About a week later we did find a company willing to help us out. I suddenly wondered…is my placenta even still good? Has it spoiled?

Yep. For the record, your placenta should be refrigerated and encapsulated within 24 hours, or it should be frozen. This probably goes without saying, but should not be preserved it in formaldehyde either.

Mine was refrigerated, and I hadn’t known to request anything different. They probably don’t even have a freezer in the morgue. Who knows. The whole thing was just stupid. I wish they’d have just said, no, we can’t save your placenta for you.

As you may know, I did experience postpartum depression. To this day I wonder if that placenta could have made a difference.

So to all the people making fun of January Jones, here are my…

Top 10 Reasons To Eat Your Placenta:

1. Beats the hell out of Zoloft
Yeah, no one bats an eye when a women starts taking Zoloft to combat postpartum depression. It’s a man made pharmaceutical. Completely unnatural. Sure there are studies that say it’s safe and effective. But you know why there are no studies like that about placentas? Because there’s no money to be made.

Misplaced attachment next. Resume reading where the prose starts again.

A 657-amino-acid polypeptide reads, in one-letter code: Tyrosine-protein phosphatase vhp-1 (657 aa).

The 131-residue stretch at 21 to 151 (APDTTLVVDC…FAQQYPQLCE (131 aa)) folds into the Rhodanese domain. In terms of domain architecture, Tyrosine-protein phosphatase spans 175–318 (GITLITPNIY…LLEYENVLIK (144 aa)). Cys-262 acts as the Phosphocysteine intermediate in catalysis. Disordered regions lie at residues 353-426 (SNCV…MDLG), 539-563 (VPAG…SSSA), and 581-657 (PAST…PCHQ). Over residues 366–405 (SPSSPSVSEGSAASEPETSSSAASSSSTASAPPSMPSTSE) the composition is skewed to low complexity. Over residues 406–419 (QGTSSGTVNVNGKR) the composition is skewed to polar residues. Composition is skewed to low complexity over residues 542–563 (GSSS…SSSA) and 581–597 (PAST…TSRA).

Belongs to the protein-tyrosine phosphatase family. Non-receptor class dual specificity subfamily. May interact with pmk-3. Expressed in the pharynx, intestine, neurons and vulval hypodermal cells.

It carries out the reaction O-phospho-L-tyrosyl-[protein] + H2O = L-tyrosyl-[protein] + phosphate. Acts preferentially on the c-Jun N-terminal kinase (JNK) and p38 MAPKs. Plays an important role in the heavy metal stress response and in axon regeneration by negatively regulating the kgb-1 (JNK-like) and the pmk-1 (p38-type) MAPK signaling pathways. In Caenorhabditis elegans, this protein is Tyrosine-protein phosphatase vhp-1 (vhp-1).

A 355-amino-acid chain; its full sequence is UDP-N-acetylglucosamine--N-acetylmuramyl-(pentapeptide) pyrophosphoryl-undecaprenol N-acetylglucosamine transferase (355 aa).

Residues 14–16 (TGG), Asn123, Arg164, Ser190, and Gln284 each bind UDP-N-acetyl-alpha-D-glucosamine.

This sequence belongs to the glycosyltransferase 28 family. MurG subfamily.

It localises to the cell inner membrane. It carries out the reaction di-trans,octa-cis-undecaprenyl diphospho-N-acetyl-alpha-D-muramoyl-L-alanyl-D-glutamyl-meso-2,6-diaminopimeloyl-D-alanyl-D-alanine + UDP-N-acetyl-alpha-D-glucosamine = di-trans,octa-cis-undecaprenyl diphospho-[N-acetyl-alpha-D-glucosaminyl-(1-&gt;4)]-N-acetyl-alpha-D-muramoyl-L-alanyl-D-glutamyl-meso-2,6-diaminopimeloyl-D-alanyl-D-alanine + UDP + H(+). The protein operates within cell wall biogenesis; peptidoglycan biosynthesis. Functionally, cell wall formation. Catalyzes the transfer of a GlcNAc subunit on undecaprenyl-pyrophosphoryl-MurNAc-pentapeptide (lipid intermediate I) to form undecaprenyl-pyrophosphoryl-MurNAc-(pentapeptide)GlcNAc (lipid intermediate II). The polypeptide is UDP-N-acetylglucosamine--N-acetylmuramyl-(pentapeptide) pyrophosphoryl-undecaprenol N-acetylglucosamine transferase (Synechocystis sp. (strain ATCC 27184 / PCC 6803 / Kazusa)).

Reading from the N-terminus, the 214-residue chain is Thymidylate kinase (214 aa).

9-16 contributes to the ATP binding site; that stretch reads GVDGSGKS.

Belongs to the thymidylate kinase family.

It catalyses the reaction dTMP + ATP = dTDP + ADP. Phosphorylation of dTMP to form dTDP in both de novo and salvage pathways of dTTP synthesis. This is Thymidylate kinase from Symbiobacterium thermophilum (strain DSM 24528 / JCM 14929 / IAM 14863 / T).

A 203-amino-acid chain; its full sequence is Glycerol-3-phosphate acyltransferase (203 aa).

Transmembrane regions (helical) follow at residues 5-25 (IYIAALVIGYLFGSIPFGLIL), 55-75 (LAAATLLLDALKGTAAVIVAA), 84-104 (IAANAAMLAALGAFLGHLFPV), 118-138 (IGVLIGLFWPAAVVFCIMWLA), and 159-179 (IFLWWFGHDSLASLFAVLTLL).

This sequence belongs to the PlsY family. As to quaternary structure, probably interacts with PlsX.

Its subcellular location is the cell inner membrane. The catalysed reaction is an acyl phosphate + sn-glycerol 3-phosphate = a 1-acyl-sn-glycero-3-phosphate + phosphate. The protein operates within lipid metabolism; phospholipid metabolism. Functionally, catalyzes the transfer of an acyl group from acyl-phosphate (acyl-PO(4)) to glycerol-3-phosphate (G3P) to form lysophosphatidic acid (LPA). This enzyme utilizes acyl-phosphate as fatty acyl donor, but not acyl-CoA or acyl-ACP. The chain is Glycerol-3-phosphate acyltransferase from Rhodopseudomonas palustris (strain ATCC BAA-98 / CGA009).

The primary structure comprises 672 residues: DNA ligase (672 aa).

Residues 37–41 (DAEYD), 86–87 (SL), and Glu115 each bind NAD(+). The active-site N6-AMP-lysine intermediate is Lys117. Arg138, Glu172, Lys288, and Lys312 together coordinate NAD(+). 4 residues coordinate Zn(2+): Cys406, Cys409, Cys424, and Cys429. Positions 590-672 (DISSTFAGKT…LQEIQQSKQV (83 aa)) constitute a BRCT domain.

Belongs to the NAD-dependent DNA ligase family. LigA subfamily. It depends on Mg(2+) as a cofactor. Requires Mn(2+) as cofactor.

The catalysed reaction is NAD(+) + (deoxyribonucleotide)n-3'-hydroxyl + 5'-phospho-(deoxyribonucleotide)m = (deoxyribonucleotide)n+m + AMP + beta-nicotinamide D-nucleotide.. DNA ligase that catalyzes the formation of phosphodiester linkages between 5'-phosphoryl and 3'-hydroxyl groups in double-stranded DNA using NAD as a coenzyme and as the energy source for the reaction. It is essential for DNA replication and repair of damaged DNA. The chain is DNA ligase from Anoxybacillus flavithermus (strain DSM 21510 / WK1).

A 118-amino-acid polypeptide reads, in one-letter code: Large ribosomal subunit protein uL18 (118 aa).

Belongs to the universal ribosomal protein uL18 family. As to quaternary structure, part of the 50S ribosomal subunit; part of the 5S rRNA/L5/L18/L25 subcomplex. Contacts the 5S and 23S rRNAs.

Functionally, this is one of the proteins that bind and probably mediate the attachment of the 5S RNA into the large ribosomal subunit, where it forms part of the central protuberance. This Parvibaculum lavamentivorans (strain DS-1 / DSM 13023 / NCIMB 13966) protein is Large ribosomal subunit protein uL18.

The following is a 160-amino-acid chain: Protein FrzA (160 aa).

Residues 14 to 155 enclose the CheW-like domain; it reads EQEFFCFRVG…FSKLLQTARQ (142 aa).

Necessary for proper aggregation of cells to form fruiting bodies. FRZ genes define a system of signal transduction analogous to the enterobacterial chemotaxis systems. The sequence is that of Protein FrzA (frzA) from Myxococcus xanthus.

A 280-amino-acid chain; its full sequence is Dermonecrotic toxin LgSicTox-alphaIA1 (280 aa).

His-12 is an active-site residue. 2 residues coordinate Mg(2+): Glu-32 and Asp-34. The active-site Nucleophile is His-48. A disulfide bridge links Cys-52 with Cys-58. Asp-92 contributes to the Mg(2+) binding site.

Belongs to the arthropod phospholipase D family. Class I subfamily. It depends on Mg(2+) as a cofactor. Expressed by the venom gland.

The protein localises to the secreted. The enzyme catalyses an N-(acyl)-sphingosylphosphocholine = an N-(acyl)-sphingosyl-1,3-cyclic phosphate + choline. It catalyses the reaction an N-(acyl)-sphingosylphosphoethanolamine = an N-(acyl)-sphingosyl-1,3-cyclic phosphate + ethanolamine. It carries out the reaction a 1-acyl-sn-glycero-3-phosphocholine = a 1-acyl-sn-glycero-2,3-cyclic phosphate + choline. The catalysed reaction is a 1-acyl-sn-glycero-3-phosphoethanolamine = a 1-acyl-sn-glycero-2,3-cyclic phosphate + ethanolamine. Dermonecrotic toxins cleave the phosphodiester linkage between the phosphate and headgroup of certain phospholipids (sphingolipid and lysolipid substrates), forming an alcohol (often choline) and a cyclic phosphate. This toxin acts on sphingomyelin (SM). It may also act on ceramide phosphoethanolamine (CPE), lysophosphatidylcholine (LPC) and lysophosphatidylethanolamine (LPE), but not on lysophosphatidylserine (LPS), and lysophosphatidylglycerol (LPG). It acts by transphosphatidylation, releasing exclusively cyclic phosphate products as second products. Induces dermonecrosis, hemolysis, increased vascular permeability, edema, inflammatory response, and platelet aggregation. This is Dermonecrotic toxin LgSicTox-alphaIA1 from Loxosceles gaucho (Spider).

2. Everyone’s doing it
Like I said, it’s very common for mammals to consume their own placenta. If all mammals carry and nurse their babies then maybe we should take a cue from them. And people do it too. I wanted to do it. Just because you never heard of it until now doesn’t mean it isn’t happening.

3. It’s real, and it’s whole